With the new rule change, NYISO acknowledges Niagara’s 115 kV injection’s impact on resolving congestion in Zone A and they now settle Niagara’s node at an average of 115 kV and 230 kV nodal prices in order to pay them fairly. This new rule resulted in increased revenue for Niagara Hydro, and (likely) helped with lowering Zone A volatility.
PJM imports and strong Wind generation in western New York
Similarly, strong PJM imports along with strong wind generation can sometimes drive additional Zone A congestion on the Wethersfield and Meyers 230kV lines.
South Ripley – Dunkirk 230 kV line
Another congestion driving line after the retirements is the South Ripley – Dunkirk 230 kV line. This transmission line is part of a larger one that connects southern Buffalo to PJM. Flows on this line usually move from southern Buffalo to PJM, exporting precious power from the city out of Zone A, which in return creates need for more power to flow towards southern Buffalo. Naturally, this creates even more stress on the already-congested Niagara-Packard and other 230 kV lines in Zone A. We suspect that NYISO puts this line on outage whenever they expect strong Zone A volatility, and brings the line back in-service when the volatility is low. NYISO brought the South Ripley – Dunkirk line back in service as of October 3, 2016. Genscape suspects the main reason for this line to come back in-service before December 5, 2016 as scheduled, is driven by the lack of Zone A volatility in the recent weeks. As the line came back in-service, Zone A congestion increased due to southern Buffalo exporting power to PJM.This is an example of how unpredictable and difficult it is to foresee Zone A congestion drivers ahead of time. Even though this line is not scheduled to be on outage again anytime soon, Genscape expects the line to be on outage once Zone A volatility increases.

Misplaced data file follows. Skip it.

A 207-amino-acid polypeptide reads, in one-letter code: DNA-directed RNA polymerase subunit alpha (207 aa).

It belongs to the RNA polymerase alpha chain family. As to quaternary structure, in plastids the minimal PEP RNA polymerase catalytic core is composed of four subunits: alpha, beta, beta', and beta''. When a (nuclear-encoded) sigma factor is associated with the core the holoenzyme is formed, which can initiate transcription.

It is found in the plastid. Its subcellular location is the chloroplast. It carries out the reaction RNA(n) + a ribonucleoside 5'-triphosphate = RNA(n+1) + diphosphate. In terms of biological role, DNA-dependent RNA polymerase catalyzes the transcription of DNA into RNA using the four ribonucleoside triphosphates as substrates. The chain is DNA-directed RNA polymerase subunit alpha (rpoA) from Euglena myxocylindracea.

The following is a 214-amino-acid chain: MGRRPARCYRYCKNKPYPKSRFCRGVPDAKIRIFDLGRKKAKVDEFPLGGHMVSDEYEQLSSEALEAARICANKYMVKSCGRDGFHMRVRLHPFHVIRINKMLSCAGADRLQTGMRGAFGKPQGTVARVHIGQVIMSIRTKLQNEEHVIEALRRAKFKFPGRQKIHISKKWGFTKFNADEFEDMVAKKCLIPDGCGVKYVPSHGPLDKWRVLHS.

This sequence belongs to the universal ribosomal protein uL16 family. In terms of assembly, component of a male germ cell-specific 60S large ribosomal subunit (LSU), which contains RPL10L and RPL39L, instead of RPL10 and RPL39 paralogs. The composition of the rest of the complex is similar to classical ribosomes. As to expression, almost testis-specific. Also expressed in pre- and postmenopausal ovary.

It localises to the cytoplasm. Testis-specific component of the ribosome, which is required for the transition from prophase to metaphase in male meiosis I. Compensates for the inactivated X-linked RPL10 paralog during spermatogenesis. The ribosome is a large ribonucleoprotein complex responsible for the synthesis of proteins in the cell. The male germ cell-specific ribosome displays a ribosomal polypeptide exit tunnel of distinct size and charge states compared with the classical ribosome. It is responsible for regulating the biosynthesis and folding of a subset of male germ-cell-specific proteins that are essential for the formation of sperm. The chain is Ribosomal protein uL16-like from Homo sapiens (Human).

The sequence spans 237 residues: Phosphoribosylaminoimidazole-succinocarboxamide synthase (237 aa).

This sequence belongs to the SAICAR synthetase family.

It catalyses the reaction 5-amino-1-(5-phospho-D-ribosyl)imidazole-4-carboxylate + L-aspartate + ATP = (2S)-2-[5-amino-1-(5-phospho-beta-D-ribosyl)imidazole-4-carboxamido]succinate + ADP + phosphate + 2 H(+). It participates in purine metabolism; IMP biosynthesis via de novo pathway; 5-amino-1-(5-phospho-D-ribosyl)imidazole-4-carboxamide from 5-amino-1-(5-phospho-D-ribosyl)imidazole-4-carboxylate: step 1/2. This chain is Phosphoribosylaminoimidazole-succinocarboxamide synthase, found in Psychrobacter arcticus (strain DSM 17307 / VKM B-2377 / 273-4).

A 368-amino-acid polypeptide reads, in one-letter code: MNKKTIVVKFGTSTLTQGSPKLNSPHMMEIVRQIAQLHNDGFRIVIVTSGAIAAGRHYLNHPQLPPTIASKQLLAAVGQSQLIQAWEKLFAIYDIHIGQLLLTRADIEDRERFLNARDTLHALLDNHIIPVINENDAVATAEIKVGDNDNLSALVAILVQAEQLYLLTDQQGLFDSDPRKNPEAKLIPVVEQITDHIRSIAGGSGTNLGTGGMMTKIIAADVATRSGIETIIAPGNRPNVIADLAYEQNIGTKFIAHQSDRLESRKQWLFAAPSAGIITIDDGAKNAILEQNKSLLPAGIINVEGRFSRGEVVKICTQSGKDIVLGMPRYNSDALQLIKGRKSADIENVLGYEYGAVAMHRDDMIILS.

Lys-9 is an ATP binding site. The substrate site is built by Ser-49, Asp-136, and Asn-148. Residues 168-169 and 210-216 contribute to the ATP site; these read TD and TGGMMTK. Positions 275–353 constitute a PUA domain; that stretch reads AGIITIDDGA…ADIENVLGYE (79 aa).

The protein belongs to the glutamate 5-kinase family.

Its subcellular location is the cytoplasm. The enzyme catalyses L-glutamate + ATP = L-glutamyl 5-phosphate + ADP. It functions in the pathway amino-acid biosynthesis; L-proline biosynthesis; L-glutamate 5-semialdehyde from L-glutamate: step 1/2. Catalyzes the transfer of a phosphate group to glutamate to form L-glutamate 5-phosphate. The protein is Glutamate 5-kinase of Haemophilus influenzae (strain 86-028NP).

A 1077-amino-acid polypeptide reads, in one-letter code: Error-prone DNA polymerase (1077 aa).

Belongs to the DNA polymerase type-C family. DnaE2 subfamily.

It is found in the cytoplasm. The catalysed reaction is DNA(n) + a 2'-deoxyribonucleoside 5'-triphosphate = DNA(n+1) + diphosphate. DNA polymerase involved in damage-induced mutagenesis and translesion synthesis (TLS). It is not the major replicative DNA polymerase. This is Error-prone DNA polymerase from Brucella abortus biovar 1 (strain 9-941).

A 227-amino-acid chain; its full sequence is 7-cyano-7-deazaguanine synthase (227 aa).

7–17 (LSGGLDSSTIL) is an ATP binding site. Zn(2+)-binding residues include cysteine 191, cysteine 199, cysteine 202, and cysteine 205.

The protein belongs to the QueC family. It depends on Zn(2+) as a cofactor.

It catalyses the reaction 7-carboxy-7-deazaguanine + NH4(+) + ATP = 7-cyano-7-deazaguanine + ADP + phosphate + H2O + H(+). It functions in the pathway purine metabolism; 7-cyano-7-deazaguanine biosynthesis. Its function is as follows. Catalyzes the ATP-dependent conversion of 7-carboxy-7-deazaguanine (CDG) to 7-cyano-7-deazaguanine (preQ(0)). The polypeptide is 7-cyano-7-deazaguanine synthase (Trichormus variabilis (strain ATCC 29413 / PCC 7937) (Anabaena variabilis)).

Overall, Zone A became price-sensitive to multiple factors following generation retirements, making it difficult to predict congestion occurrence. Highlighted areas in the map below have direct impact on Zone A congestion.
Just how volatile is it?
Volatility is good for the markets when it is predictable. Predicting is easier when the drivers are known and few. However in Zone A, there are simply too many price driving factors, such as load and generation forecasts, Ontario imports, PJM imports, wind forecasts, Somerset coal plant generation , the South Ripley to Dunkirk line outage, 230 kV line outages near Niagara or Packard, changes in virtual load and generation, and any derates on Dysinger East or Central East interfaces.
All of the aforementioned drivers are equally important, which makes this zone very hard to forecast. If one of these drivers is not accurately forecasted, it will result in a large error in forecast accuracy. In other words, forecasting ‘almost everything’ correctly will generate a good forecast for other zones, but this will not apply to Zone A.
As there are multiple drivers for Zone A congestion, it can be challenging at times to find out the primary driver of change in congestion day–over-day. For example, Zone A congestion has quadrupled from $3.80 to $14.00 from June 8 to June 9 2016, even though cleared demand decreased by 0.7 GW and no other major changes had occurred in the market.
Genscape expects Zone A congestion to remain strong in the near future despite the recent market implementations in the summer of 2016.This is mainly because the implementations only limit certain congestion drivers, but not all. Day-over-day changes in the zone will remain a challenge to forecast due to many variables impacting the zonal price. The volatility should vanish once new generation is added to the southern part of Buffalo, such as possibility of Dunkirk re-firing on natural gas in 2018.